It's the holiday season! There's hustling and bustling in malls and stores getting ready for Christmas, Hannukkah has begun and Kwanza is right around the corner! As someone who has always celebrated Christmas, and probably always will, it's hard to consider what it's like for those who are not celebrating anything this holiday season. I thought I'd get some insight into this idea, so I asked my boyfriend, who is Muslim, what it's really like to not celebrate anything this holiday season? Below are his answers to my questions!
What was it like to not celebrate anything in December as a kid?
Growing up not celebrating Christmas was normal to me, as I knew and understood my religion, but it wasn't normal to everyone else. I would always have to explain to other kids why I didn't get a Christmas present and have to explain that my religion has our own "Christmas" - like holiday that is celebrated at different times during the year instead of during December most of the time. My holiday is different because the dates of it change every year.
What is it like now?
It's fine to not celebrate Christmas or other holidays since I have my own every year. I'm happy that other people are able to have a special day for themselves and their families, but Christmas day is always just another day in my house.
Is there anything you don't like about this holiday season?
There are a couple of things I don't like about the holiday season, like hearing the same music for a month and a half every day on every radio station (except Justin Beiber's "Mistletoe" because that's a great song). I'm not saying that Christmas music is bad, it's just like when "Closer" by The Chainsmokers was popular, it got played so much that it got really annoying. I'm also not a big fan of people saying "Merry Christmas" to everyone they meet, as that assumes that everyone follows the same religion. I think you should only say Merry Christmas is you know the person's religious affiliation. They shouldn't assume especially since Canada is a very diverse and multi-cultural country. Happy holidays is a great alternative when you don't know the person's religious affiliation!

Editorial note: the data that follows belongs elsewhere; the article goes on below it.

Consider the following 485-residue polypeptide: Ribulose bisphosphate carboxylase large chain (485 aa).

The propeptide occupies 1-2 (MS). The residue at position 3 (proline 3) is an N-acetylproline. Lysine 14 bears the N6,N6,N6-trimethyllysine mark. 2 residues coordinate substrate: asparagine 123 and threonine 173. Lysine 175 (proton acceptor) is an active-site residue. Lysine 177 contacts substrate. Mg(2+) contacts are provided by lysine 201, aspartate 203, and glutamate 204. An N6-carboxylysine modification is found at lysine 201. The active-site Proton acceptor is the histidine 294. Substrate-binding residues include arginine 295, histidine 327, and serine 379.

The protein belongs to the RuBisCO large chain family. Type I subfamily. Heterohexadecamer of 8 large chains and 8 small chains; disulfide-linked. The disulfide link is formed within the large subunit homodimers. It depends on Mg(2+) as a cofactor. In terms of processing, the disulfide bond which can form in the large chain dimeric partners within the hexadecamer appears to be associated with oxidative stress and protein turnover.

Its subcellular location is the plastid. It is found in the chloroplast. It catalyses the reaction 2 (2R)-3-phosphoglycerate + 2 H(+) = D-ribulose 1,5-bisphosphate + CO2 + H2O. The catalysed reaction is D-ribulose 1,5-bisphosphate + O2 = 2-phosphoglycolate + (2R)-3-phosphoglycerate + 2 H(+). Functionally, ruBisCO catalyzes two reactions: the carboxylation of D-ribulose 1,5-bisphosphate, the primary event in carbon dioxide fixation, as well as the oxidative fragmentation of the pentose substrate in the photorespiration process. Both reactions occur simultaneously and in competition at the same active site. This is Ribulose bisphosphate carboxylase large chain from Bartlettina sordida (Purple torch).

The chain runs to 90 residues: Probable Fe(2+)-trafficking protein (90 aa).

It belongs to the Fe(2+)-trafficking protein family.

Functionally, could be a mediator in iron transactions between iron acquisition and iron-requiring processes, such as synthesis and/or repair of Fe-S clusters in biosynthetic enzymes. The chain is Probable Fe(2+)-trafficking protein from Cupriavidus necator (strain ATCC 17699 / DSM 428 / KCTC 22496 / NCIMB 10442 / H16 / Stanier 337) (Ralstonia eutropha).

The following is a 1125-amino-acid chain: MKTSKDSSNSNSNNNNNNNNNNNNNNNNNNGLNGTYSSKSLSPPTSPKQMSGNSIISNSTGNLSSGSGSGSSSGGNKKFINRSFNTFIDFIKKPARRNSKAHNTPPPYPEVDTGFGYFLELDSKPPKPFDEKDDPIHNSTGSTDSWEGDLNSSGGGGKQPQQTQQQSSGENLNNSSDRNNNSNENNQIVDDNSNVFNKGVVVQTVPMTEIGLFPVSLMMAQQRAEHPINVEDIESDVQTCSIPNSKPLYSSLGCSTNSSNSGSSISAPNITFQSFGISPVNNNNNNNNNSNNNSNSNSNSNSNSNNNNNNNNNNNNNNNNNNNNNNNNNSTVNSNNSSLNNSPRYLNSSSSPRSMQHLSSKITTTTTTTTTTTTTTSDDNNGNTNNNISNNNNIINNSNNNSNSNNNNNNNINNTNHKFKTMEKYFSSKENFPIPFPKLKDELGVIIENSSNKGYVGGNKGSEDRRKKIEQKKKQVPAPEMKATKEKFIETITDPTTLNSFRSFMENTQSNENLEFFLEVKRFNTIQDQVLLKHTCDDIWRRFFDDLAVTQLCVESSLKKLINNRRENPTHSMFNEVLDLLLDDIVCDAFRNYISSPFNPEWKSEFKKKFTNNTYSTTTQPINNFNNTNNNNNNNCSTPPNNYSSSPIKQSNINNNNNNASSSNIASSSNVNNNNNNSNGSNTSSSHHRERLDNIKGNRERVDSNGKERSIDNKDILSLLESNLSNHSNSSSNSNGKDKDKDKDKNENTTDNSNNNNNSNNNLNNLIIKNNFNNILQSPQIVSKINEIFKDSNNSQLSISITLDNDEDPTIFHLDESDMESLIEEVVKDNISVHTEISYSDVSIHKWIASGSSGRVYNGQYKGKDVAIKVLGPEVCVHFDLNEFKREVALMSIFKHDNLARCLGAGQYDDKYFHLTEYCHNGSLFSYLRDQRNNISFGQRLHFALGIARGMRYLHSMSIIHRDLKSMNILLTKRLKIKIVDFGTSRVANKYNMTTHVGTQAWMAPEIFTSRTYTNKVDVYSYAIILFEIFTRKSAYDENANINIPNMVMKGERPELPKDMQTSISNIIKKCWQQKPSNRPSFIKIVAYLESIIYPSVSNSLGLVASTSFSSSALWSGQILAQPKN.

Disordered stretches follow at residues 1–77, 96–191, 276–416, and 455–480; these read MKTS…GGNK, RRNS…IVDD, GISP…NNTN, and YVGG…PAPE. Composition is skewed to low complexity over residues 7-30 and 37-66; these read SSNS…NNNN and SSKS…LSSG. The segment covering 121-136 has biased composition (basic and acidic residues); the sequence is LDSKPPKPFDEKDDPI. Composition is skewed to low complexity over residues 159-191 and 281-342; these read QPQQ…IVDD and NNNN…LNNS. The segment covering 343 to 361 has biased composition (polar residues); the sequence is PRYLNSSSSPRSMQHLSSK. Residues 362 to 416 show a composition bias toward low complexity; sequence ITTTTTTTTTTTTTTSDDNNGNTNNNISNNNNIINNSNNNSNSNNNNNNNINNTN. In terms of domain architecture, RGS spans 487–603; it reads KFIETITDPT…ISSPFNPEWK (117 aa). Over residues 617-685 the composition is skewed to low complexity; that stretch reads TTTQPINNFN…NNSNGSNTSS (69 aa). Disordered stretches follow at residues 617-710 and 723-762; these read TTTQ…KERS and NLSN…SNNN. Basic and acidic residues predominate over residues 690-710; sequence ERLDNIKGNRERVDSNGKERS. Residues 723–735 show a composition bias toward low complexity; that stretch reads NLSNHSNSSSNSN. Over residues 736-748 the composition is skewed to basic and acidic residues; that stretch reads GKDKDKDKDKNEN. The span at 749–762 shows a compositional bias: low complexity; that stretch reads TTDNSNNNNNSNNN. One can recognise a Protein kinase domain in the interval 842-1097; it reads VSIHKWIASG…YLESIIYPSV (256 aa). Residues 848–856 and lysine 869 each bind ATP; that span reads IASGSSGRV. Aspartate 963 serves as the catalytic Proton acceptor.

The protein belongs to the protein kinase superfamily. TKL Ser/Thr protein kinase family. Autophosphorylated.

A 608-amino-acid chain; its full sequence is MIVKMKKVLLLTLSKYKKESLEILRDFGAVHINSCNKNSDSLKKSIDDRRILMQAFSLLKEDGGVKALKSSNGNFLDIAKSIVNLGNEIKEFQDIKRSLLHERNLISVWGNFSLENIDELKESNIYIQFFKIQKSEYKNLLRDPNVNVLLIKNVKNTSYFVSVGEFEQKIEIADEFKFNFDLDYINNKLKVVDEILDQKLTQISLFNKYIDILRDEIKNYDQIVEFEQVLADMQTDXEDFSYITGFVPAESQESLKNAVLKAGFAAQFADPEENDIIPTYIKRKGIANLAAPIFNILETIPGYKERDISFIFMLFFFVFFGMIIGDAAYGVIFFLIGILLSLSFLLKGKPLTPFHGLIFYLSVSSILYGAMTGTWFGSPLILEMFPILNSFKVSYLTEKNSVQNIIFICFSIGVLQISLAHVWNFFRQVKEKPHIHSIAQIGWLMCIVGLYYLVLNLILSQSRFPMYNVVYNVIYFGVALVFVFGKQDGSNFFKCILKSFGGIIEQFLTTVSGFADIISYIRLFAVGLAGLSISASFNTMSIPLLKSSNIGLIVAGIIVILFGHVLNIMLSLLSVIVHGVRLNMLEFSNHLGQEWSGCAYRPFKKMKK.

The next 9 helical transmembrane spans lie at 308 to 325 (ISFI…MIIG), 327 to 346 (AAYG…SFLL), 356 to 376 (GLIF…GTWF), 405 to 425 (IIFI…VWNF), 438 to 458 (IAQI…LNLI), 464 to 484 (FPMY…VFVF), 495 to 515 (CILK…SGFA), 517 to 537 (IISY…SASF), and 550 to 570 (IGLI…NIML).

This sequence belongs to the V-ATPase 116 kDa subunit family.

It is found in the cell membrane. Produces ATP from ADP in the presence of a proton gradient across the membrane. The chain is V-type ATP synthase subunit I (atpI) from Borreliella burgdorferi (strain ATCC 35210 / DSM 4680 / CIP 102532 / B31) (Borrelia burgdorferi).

Do you feel like the under-representation of your holiday impacts views on your holiday?
The representation of my holiday isn't very common since Muslim people make up a small percentage of Canadians (3-4%). However, I am seeing more and more representation on TV and the news!
What holiday do you celebrate?
Eid. The first Eid that is celebrated is Eid al-Fitr, which is the Festival of Breaking the Fast. It is considered a time of celebration after accomplishing one of the most important religious duties. This is Ramadan and the fasting that happens from dawn to sunset during the month.
Eid ul Adha is celebrated later in the year and it means the Festival of Sacrifice. Many Muslims perform the Hajj pilgrimage during this time.
I gained a lot of insight by asking my boyfriend these questions, and it was really interesting to learn about another holiday and his thoughts on ours. It's so important to learn and appreciate others' cultures and celebrations, so I hope this article was able to teach you something new! HCXO!